περὶ ἐναντιοφανῶν, or concerning the explanation of apparent legal inconsistencies
Cujacius, in his Preface to the 60th book of the Basilica, prefixed to the 7th volume of Fabrot's edition of that work, supposes Enantiophanes to be the assumed name of a Graeco-Roman jurist, who wrote περὶ ἐναντιοφανῶν
, or concerning the explanation of apparent legal inconsistencies
; and Suarez (Notit. Basil.
§ 35) says that Photius, in his Nomocanon, mentions having written such a work. Fabricius, in a note upon the work of Suarez (which is inserted in the Bibliotheca Graeca,
) states that Balsamo, in his Preface to the Nomocanon of Photius, refers to Enantiophanes. Assemanni, however, shews (Bibl. Jur. Orient.
2.18, p. 389) that there is no reason for attributing a work περὶ ἐναντιοφανῶν
to Photius, that there is no passage in his Nomocanon relating to such a work, and that the sentence in which Balsamo is supposed by Fabricius to refer to Enantiophanes has no such meaning. The Ἐνναντιοφανῶν βιβρλίον
is cited in Basil.
v. p. 726. Enantiophanes (Basil.
vi. p. 250) cites his own book de Legatis et Mortis Causa Donationibus,
and the Παραγραφή
, or annotation, of Enantiophanes is cited in Basil.
vii. p. 496.
The period when the jurist lived who bears this name, has been a subject of much dispute. Reiz (ad Theophilum,
pp. 1234, 1236) thinks that Enantiophanes wrote before the composition of the Basilica, and marks his name with an asterisk as an ascertained contemporary of Justinian. In Basil.
iii. p. 318 Enantiophanes calls Stephanus his master; but this is by no means conclusive. Assemanni, misled by Papadopoli, thinks that the Stephanus here meant lived under Alexius Comnenus, and was not the Stephanus who was one of the compilers of Justinian's Digest.
The contemporary of Justinian, however, was undoubtedly the person intended; but Stephans was one of those early Graeco-Roman jurists who, like Domninus, Patricius, and Cyrillus, are thought by Zachariae (Anecdota,
p. viii.) to have been called by subsequent jurists masters or teachers in a general sense. (Compare Basil.
11. tit. i. s. 67, sch. ed. Heimbach, i. p. 646.) Zachariae places Enantiophanes among the jurists who lived before the time of Basileius Macedo (Hist. Jur. Gr. Rom. Deiius,
§ 20. 1, 2.)
That he lived before the formation of the present text of the Basilica, appears from his being several times named in the text itself, as in iii. p. 258, where he cites Theophilus ; ii. p. 560, where he cites the Code of Justinian ; 1.99, where he cites the Novells of Justinian.
According to the Scholium on the Basilica (ii. p. 548, ed. Heimbach), he seems to have written notes upon the Digest.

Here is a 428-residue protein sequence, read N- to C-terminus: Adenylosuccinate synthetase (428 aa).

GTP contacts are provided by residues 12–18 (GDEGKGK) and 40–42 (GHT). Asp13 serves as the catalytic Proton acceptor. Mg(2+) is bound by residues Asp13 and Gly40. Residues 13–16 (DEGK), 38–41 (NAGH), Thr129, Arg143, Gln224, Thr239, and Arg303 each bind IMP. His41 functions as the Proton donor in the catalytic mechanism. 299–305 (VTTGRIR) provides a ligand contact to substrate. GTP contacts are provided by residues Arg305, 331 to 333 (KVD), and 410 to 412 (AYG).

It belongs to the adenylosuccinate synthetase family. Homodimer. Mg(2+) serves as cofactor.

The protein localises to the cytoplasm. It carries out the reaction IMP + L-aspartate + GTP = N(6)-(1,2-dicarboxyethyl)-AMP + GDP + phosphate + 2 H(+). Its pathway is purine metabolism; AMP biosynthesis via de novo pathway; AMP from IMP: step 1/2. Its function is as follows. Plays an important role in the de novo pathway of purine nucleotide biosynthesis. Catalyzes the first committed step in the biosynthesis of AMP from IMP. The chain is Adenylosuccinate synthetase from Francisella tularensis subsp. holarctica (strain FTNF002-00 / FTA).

That he was alive after the death of Justinian appears from Basil.
iii. p. 230 (ed. Heimbach), where he cites a Novell ot Justin. On the other hand, Assemanni thinks that he wrote after the composition of the Basilica, which, in the Scholium, Basil.
i. p. 262, he appears to cite; but it is very likely that here, as in many other places, that which was originally a citation from the Digest has been subsequently changed for convenience into a reference to the Basilica. In Basil.
iii. p. 440, he cites Gregorius Doxapater, whom Pohl (followed by Zachariae), on the supposed authority of Montfaucon, places in the first half of the 12th century; but we have shewn [DOXAPATER] that there is no ground for identifying Gregorius Doxapater with the Doxapater mentioned by Montfaucon.
Enantiophanes and “the Anonymous” jurist.
An eminent jurist of the time of Justinian is frequently cited in the Basilica, and in the Scholia on that work by the appellation of the Anonymous.
This writer composed an Index or abridgment of the Novells of Justinian, and was the author of Paratitla
(a comparison of parallel passages) in the Digest. To this work the treatise on apparently discordant passages would form a natural sequel; and Mortrenil (Histoire du Droit Byzantin,
i. p. 296) makes it probable that Enantiophanes and the Anonymous were the same persons; for in Basil.
vi. p. 251 Schol., a passage is ascribed to Enantiophanes, which, in Basil.
vi. p. 260, Schol., is attributed to the Anonymous.
Biener (Geschichte der Novellen Justinians,
p. 56) threw out the conjecture, that the Anonymous was no other than Julianus, the author of the Latin Epitome of the Novells; and Zachariae (Anecdota,
p. 204-7) attempts to establish this conjecture. Mortreuil seems disposed to identify the three.
Passages where Enantiophanes appears
In order to facilitate investigation, we subjoin a list (formed from Reiz and Fabricius) of passages in the Basilica where the name of Enantiophanes occurs.
i. pp. 70, 99, 100, 109, 260, 408, 262, 265, 266, ii. pp. 540, 560, 609, 610, 628, iii. pp. 43, 170, 258, 318, 393, 394, 412, v. p. 726, 6.250, 251, 260, 7.496, 499, 565, 640, 641.
Heimbach, de Basil. Orig.